GENEVA (14 April 2022) –The continued military attacks against Ukraine are putting the lives of an estimated 2.7 million people with disabilities at risk. The Committee on the Rights of Persons with Disabilities today deplored the Russian Federation’s aggression despite repeated calls for a ceasefire and cessation of hostilities. The Committee issued the following statement:
“The Committee is deeply disturbed that the fate of people with disabilities in Ukraine is largely unknown. There are ongoing reports that many people with disabilities, including children, are trapped or abandoned in their homes, residential care institutions and orphanages, with no access to life-sustaining medications, oxygen supplies, food, water, sanitation, support for daily living and other basic facilities.
People with disabilities have limited or no access to emergency information, shelters and safe havens, and many have been separated from their support networks, leaving them unable to respond to the situation and navigate their surroundings.
The continued military attacks leave people with disabilities extremely vulnerable and at grave risk of harm. Women with disabilities are at heightened risk of rape and sexual violence that has been widely reported. Few people with disabilities are reported to be internally displaced or to have reached Ukraine’s borders, indicating that many of them have not been able to flee to safety.
The United Nations Convention on the Rights of Persons with Disabilities requires States to ensure the inclusion of people with disabilities when meeting their obligations under international law, including international humanitarian and human rights law. Ratified by both the Russian Federation and Ukraine, the Convention requires States to take all necessary measures to ensure the protection and safety of people with disabilities in situations of risk, including armed conflict and humanitarian emergencies.
States parties to the Convention also have obligations for cooperation between and among States, and in partnership with representative organisations of people with disabilities and other civil society organizations, to provide humanitarian assistance that is inclusive and accessible.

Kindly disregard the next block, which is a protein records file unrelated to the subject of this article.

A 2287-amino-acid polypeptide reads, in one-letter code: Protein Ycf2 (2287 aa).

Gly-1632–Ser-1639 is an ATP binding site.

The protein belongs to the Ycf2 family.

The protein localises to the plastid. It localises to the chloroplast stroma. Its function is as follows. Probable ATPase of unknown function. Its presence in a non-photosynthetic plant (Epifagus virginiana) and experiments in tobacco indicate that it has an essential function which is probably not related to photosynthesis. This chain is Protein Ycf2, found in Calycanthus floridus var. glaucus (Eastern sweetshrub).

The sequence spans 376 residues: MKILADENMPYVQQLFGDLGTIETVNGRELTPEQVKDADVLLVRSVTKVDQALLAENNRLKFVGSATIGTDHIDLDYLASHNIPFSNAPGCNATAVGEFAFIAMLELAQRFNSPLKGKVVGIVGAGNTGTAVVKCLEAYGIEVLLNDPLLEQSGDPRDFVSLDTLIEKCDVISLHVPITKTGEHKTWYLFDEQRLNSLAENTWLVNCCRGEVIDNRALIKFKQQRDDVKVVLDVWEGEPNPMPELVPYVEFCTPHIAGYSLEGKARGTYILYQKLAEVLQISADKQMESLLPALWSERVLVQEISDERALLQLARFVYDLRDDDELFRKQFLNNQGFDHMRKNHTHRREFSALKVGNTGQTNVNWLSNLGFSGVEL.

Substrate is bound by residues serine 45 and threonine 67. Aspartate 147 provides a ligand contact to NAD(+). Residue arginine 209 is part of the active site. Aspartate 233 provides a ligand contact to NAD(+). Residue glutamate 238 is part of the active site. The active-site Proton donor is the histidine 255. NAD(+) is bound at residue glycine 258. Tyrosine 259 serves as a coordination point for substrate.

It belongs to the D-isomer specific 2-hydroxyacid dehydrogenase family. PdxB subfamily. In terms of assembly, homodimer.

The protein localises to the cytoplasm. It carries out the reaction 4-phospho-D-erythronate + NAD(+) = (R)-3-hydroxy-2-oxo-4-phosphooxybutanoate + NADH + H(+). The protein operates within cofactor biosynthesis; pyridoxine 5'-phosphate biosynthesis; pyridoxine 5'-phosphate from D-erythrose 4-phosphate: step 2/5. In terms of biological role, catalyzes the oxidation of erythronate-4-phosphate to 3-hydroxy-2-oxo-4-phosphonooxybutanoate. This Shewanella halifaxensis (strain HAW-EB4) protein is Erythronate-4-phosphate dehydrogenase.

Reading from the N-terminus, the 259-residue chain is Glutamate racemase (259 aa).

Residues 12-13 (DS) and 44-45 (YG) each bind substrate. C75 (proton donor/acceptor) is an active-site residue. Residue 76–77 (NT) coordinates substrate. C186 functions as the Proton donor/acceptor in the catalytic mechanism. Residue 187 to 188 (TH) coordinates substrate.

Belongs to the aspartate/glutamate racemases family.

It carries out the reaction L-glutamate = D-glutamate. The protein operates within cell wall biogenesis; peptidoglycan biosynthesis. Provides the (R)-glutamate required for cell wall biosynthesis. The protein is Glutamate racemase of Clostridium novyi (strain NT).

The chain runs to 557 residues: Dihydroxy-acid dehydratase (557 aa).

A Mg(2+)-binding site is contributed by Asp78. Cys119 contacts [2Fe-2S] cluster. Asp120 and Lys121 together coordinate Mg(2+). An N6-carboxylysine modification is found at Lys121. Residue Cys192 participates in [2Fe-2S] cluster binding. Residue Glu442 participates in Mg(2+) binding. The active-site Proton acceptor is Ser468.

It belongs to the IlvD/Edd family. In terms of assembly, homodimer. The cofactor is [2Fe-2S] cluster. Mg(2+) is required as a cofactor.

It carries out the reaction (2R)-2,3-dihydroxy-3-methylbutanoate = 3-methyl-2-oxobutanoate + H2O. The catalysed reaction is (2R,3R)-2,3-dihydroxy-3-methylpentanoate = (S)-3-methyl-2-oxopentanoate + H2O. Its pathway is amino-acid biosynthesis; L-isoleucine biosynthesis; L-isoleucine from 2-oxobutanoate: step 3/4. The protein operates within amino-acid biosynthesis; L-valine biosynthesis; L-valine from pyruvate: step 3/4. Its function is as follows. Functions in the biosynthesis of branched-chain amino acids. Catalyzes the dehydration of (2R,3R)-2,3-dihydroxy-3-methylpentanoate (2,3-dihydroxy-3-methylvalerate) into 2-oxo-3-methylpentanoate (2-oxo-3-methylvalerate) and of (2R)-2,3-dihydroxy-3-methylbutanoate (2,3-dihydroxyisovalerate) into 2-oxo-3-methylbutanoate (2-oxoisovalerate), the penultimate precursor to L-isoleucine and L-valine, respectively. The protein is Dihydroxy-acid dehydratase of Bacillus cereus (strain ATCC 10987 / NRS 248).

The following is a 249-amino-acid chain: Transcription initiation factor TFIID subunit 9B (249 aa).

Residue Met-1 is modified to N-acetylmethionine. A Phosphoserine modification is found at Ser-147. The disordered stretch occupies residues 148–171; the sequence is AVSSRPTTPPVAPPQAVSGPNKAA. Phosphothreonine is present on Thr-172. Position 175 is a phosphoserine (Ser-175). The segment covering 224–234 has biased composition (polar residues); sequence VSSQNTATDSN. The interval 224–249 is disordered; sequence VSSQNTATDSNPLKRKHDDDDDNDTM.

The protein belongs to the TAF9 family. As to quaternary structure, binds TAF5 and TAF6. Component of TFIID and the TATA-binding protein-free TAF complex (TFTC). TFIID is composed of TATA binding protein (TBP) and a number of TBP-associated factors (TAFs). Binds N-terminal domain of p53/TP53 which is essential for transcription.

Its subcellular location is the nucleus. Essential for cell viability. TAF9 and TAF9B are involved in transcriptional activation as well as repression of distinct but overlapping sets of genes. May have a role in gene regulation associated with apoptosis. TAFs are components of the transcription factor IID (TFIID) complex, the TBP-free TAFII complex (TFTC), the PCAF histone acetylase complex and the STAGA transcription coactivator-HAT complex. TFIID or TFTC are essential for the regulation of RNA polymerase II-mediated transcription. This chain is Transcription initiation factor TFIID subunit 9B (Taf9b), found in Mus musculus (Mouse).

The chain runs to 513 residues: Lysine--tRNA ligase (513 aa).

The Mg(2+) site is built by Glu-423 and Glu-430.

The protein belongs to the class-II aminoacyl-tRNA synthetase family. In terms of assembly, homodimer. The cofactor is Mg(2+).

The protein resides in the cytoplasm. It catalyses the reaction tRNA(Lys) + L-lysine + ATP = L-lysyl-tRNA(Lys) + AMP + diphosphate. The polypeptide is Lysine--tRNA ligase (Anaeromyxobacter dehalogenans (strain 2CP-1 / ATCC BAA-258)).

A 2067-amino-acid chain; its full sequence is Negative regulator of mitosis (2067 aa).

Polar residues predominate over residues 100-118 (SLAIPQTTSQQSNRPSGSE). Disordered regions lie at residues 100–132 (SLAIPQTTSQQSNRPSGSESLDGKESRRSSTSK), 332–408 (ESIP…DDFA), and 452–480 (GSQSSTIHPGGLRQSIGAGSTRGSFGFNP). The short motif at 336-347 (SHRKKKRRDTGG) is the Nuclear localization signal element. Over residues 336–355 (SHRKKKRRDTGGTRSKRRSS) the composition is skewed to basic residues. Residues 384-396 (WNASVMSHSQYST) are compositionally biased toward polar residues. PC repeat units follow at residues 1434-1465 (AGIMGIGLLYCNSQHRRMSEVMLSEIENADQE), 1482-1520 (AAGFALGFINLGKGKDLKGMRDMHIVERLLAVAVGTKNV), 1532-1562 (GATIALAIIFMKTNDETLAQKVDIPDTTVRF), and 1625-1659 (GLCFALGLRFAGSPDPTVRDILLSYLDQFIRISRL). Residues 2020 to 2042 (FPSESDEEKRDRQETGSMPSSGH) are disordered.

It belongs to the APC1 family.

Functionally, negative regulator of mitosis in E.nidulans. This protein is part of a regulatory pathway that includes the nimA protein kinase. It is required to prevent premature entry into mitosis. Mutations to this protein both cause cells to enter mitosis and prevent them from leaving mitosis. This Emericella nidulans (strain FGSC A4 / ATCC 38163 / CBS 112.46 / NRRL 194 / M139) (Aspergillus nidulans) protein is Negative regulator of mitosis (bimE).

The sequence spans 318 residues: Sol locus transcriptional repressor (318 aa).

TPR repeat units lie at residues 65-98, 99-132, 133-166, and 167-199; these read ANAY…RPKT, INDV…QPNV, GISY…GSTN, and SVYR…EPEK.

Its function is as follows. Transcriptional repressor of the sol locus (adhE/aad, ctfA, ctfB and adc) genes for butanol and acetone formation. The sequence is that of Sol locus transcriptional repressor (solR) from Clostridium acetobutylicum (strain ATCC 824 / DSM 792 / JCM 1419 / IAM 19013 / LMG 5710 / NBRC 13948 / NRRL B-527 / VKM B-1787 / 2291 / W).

The Committee urges all States, UN agencies, civil society and other stakeholders involved in humanitarian action to recognise and respond to the pleas and requirements of people with disabilities caught up in the hostilities. Their specific requirements, including according to gender and age, should be identified and included in all responses to the crisis. Ensuring access to humanitarian corridors, inclusion in evacuation and crisis response plans and the provision of accessible emergency information and communications are measures which should be implemented.
Measures need to be taken to ensure that all people with disabilities are accounted for, protected and provided with immediate access to humanitarian aid, taking into account their individual support requirements. Refugees and internally displaced people with disabilities, and people with disabilities in refugee-like situations need to be provided with support tailored to their individual requirements at border crossings, reception and accommodation facilities and to be provided with relocation assistance. Children with disabilities should be provided with individualised support to ensure they are not separated from their families and are protected from institutionalisation and other harmful practices, such as trafficking.
Above all, the Committee calls upon the Russian Federation to immediately end the hostilities and observe and respect the principles of international human rights and humanitarian law.
The Committee will continue to monitor the situation of people with disabilities in the conflict, in close cooperation with organisations of people with disabilities and human rights organisations.”
The Committee on the Rights of Persons with Disabilities monitors States parties’ compliance with the Convention on the Rights of Persons with Disabilities which to date has 185 States parties. The Committee is made up of 18 members who are independent human rights experts drawn from around the world, who serve in their personal capacity and not as representatives of States parties.
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